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Styrofoam (generically known as polystyrene foam) is one of the most used packing materials on Earth. Businesses use it for everything from protecting electronics to packaging delivery and to-go food. Since many of us have so much polystyrene in our lives, you might have wondered before: Is Styrofoam recyclable or garbage?
The answer is usually garbage, but that’s not all there is to the story. There are some ways to recycle polystyrene, as well as some easy things you can do to reduce the amount of polystyrene you use.
Is Styrofoam Recyclable…or Garbage?
In the majority of cases, polystyrene foam is not recyclable in a curbside recycling bin. Polystyrene foam is considered a recycling contaminant, which means an item that doesn’t belong in curbside recycling but ends up there anyway. (A small handful of cities, including Los Angeles and several of its metro areas, do recycle Styrofoam in a curbside bin.)
“But wait,” you might be saying, “I see foam cartons with #6 recycling symbols on them all the time. If polystyrene really isn’t recyclable, what’s the explanation for that?” Great question! The reason is that it’s technically possible to recycle polystyrene, but not many recycling services do it because it’s hard to make a profit on. Let’s look at why that is.
Why Isn’t Polystyrene Foam Recyclable?Most recycling centers accept things like glass and HDPE plastic because those materials are easy to clean and relatively easy to resell. Polystyrene foam, on the other hand, has three major characteristics that make it difficult to recycle in a typical curbside bin system.
- It’s mostly air by volume, so there’s less actual material to recycle.
- It’s very bulky and often cumbersome to transport.
- It’s porous and absorbs food and drink easily, so it’s hard to clean.
Because of these factors, the vast majority of polystyrene will eventually end up in a landfill, much of it after only being used once. Unfortunately, once polystyrene foam enters the landfill, it will stay there for a long time.
Just how long does trash live for when it’s made from polystyrene? We won’t know for sure for a very long time, but by some estimates, polystyrene could take as many as a million years to break down in a landfill.
Here’s the good news, however: There are some ways to recycle polystyrene foam! It’s not quite as easy as curbside bin recycling, but it can definitely be worthwhile if you have a lot of polystyrene foam to get rid of.In Need of Clean Garbage Bags? Order Them Today!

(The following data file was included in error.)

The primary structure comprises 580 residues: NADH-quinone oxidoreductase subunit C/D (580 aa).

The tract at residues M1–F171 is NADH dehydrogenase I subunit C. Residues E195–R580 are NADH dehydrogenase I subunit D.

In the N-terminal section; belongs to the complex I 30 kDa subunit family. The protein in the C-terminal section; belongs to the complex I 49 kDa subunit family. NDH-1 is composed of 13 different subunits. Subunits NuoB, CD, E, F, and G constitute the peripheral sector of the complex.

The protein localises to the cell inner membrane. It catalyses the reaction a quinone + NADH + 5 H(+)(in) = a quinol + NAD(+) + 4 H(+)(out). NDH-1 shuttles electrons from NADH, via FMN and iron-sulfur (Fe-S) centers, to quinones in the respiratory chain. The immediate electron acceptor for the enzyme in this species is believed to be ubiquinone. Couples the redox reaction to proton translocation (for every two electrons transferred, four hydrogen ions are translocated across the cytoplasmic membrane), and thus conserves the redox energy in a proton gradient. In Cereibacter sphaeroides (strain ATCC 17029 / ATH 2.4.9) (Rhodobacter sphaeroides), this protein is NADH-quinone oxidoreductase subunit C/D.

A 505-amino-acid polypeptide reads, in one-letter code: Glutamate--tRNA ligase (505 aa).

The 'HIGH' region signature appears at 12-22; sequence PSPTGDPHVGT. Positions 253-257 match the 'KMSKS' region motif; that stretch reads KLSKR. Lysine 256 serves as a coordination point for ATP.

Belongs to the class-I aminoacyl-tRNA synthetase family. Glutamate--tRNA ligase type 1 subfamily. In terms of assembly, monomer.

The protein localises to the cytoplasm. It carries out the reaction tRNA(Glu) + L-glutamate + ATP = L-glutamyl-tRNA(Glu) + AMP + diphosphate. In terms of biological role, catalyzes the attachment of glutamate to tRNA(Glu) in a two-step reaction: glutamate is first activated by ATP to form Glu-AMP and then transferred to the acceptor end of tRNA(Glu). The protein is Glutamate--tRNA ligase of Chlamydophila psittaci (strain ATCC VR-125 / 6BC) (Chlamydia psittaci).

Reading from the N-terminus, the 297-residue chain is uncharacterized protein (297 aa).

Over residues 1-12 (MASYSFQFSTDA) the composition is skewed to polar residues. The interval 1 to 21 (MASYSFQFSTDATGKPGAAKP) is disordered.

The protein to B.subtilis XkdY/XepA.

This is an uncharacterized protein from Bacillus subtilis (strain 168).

There are some recycling centers that accept polystyrene foam for recycling. They’re often run by polystyrene manufacturers who have the specialized infrastructure necessary to recycle it and turn it into new products.
This can be a great option if you have, for example, a full recycling bag’s worth of clean polystyrene foam to dispose of. Businesses, in particular, can often recycle the large amounts of polystyrene packaging from items they receive. However, your polystyrene recycling point will still have rules you’ll need to follow.
These rules vary widely, but they’ll often include some combination of the following:
- Only recycle clean polystyrene (no takeout containers), or wash off food residue before recycling
- Remove tape, straws and other non-recyclable materials
- Place certain types of polystyrene, like packing peanuts, in clear garbage bags to prevent pieces from blowing away
Reducing Your Polystyrene UseWant to lower the waste footprint from your use of polystyrene foam? If you can’t recycle polystyrene, reducing your use of it is the way to go. Here are some ways to reduce the amount of polystyrene in your life:
- Buy eggs in cardboard cartons rather than polystyrene ones.
- When you can, pick up fragile electronics at a store rather than ordering through the mail. Shippers often pack these items with foam blocks or peanuts to prevent damage during shipping.
- If you need disposable cups and plates, use ones made from biodegradable materials like paper, cardboard or bamboo.
- Purchase a quality reusable cooler rather than a disposable foam cooler for your outdoor activities.
- Request cardboard containers or aluminum foil for to-go food rather than a foam clamshell.
Source: KAMONRAT/ShutterstockWhether you’re disposing of Styrofoam or something else, Plasticplace is here to help. We offer high quality trash bags, recycling bags, composting bags and more — all with our fast, free shipping and friendly customer service.